Each November, Javier Zamora plants more than 20 acres of strawberries on his organic fruit and vegetable farm in Watsonville, California.
“And then four months later, you get to see people enjoy and take a bite out of a red, delicious strawberry,” he says.
Watsonville is in a cool, coastal region that Zamora says is known for its long, productive strawberry seasons.
He can typically harvest berries from April through October.
But as the climate warms, the weather is growing increasingly erratic. Heat waves and drought can reduce yields and damage fruit. And extreme storms can wipe out a harvest.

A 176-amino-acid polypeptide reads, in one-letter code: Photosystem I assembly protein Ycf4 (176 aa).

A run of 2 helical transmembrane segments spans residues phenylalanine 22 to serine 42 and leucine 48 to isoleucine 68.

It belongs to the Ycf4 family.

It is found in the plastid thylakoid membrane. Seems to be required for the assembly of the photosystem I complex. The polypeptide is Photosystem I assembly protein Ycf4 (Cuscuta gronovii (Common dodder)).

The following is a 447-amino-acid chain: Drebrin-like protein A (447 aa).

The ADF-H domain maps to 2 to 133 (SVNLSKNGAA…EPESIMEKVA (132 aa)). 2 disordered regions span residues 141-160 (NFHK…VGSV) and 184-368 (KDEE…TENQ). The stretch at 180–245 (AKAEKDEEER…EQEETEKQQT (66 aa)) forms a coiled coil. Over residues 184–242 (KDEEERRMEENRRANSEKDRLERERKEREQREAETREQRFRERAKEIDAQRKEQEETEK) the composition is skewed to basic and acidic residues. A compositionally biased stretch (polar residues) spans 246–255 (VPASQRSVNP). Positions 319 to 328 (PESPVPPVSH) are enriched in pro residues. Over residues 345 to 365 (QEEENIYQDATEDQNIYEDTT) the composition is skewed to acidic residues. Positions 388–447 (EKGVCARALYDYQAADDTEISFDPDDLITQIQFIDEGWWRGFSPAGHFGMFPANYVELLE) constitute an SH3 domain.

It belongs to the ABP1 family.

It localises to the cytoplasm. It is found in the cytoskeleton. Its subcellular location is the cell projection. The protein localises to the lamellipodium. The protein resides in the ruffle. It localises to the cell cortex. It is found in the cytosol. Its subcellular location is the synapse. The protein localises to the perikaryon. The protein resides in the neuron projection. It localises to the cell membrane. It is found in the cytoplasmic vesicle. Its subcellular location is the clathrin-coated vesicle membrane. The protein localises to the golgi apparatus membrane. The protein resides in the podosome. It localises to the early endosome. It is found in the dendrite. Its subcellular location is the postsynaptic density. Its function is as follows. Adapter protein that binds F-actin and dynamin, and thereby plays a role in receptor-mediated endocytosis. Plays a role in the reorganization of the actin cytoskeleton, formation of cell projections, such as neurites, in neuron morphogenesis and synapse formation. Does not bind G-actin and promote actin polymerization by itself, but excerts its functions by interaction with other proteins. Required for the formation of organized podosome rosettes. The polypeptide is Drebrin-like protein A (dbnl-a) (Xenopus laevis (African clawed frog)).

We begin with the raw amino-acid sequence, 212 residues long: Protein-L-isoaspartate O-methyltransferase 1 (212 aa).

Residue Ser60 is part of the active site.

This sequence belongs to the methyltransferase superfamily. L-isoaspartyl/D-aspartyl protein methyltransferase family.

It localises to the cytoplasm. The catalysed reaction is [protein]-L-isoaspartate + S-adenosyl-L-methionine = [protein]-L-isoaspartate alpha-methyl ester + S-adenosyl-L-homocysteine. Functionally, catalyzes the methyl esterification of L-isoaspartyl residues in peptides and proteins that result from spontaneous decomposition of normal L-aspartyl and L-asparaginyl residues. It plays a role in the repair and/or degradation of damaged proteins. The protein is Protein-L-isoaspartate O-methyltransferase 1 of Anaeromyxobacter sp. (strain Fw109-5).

“We experience three, four, five years of drought. And all of a sudden, we get double the amount of the water that we normally get per year. But we get it in like one month,” Zamora says.
In 2022, heavy spring rains drenched his farm.
“So everything that we were hoping for to sell for Mother’s Day got trashed,” he says.
To protect his business, Zamora grows numerous crops, so if one harvest fails, he has other berries and vegetables to fall back on.
He says the approach is necessary to sustain his farm as the climate warms and the impacts on crops grow.
Reporting credit: Sarah Kennedy/ChavoBart Digital Media